Big RGB Strip making using SMT Service

I need a big RGB stripe for my gaming room, so that I can stick that on my setup. But I need one with better durability and brighter LEDs with Good heat dissipation. The WS2812 RGB neo pixels may do the fine job but these strips come with flex PCB. Which I would not recommend for high brightness. Because these neo pixel may produce heat over time and burn the tracks on PCB. I am very addicted to gaming once started I did not know when to end. By the way, you can download all the PCB files from here.


But lets now focus on the main topic, I want to build one Led strip which is hard, comes with desirable design and aluminum material for heat dissipation. The only reliable solution I can found on internet is to go with JLCPCB SMT assembly service.


Which can solder all the components for me in a very low price. JLCPCB is the best method to save time along with efforts. Checkout the services now, SMT assembly starting from $8.

Neo pixel Led:


I choose a diffused type LED to make this because brightness is not the only priority. The effects of RGB and over contrast is neutralized by the diffuser itself. Which not only give a better look in short range but also look beautiful in long range. It will not affect the eyes directly with over brightness. Well, you can also control these addressable led as per pixel.


I am using WS2812-5050D led, which has a small controlling chip inside. This led has 4 terminals, two for power and 2 for data. We can connect a number of LED’s in series to make projects like, RGB scrolling text and for other animation projects.



  • Voltage: 3.3-4.5v
  • 16mA operating current per channel.
  • Control circuit and RGB chip are integrated
  • Built-in electric reset circuit and power lost reset circuit.
  • The color of the light is highly consistent, cost-effective.

Circuit diagram:


I made the circuit so that per PCB has a total of 15 LED’s and we can connect more PCB in series with the given input/output connection. Arduino is required to set the color, effect and brightness. No need of external power regulator IC because Arduino has 5volt Ams1117 regulator which can support up to 1ampere of current. The connection circuit with Arduino NANO is given below.

Components required:


1) Arduino NANO

2) Ws2812 LED stripe

3) 5v power supply

Design and production:

JLCPCB SMT assembly support a minimum of 10mm thickness, so I maintained the width to 10mm and then place 15 LED’s along with current limiting resistor of 100ohms. Then I located the connecting points to the back layer of PCB.

My Video6.gif

Each PCB has two connecting points one for the input and other for the output. To minimize the soldering gap I choose very end point, so that no wires are required for the connection.

Soldering and SMT assembly:

My Video5.gif

I choose the SMT assembly because I don’t want to spend my time to solder these panels. The SMD LEDS are very hard to mount and need proper tools. Small increase in soldering temperature or excessive heat may damage the LEDs forever.

Service experience and components:

My Video3.gif

Because I had chosen protecting side grills to protect my PCB during shipment, they arrived very well. Then I breakout the side panels, all the PCBs are in working condition and soldering and assembling service is great in such a low price. Try SMT assembly service starting from $8. Sign-up to JLCPCB to get free coupons of worth $54 now.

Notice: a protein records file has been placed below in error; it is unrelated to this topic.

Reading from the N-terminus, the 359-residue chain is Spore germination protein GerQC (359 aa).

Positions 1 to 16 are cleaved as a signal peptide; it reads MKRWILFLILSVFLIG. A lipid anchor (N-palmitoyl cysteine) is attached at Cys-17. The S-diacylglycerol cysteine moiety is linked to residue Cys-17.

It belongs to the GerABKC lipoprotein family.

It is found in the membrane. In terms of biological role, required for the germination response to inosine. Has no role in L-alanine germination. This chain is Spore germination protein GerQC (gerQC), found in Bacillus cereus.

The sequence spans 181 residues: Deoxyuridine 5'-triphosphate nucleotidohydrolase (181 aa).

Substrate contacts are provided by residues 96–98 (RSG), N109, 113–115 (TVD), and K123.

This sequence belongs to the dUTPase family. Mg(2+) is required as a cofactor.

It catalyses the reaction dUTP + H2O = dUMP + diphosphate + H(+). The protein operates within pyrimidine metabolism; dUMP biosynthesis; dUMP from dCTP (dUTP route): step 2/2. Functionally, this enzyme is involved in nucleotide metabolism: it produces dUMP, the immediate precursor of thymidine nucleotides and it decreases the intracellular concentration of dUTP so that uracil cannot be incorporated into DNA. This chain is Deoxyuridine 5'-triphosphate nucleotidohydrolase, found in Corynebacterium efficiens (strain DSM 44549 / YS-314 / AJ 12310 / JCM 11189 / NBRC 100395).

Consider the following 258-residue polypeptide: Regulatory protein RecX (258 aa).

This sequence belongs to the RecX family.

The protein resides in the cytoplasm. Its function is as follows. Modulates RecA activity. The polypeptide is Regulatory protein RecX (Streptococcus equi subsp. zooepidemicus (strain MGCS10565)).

My Video8.gif

This code is set for the purpose of a RGB slowed effect, you can change some loop values to make it more usual.

#include <Adafruit_NeoPixel.h>
#ifdef __AVR__
 #include <avr/power.h> // Required for 16 MHz Adafruit Trinket

// Which pin on the Arduino is connected to the NeoPixels?

#define LED_PIN    2

// How many NeoPixels are attached to the Arduino?
#define LED_COUNT 60

Adafruit_NeoPixel strip(LED_COUNT, LED_PIN, NEO_GRB + NEO_KHZ800);

void setup() {

#if defined(__AVR_ATtiny85__) && (F_CPU == 16000000)
  // END of Trinket-specific code.

  strip.begin();           // INITIALIZE NeoPixel strip object (REQUIRED);            // Turn OFF all pixels ASAP
  strip.setBrightness(120); // Set BRIGHTNESS to about 1/5 (max = 255)

void loop() {
  rainbow(255); // Flowing rainbow cycle along the whole strip

void rainbow(int wait) {
  for(long firstPixelHue = 0; firstPixelHue < 5*65536; firstPixelHue += 256) {
    strip.rainbow(firstPixelHue);; // Update strip with new contents
    delay(wait);  // Pause for a moment

Power consumption:

As I mentioned earlier, that brightness of the LED’s can be controlled through software (Arduino code). In the library the brightness can be adjusted through an 8-bit analog value (using a number between 0-255).


The power consumption is depended on the brightness. I am using 60 LED’s in series with each other and these are consuming a total of 170mA @5volts. A very small current of 2.2mA is drawn by each LED at 100 value brightness.

Connection circuit:

In the code you can change the Led pin to any digital pin and led count can be changed as per respective led strip used. Here I am using 4 stripes in series and each one has 15 led.


Every LED has a current limiting resistor, so you can connect the VCC of Stripe directly to +5volts. Arduino can be powered using a charger/ Adaptor of 5v-12volts.

#define LED_PIN 2 
#define LED_COUNT 60


My Video9.gif

I Tried a lot of animations on these PCB, you can download the Neo pixel library to try different animations. After all I connected 4 PCB boards together to test the diffusion effect. Now it is ready to mount on the backside of my setup, so that it light when reflected from the walls looks like RGB, RGB = more FPS for gaming!

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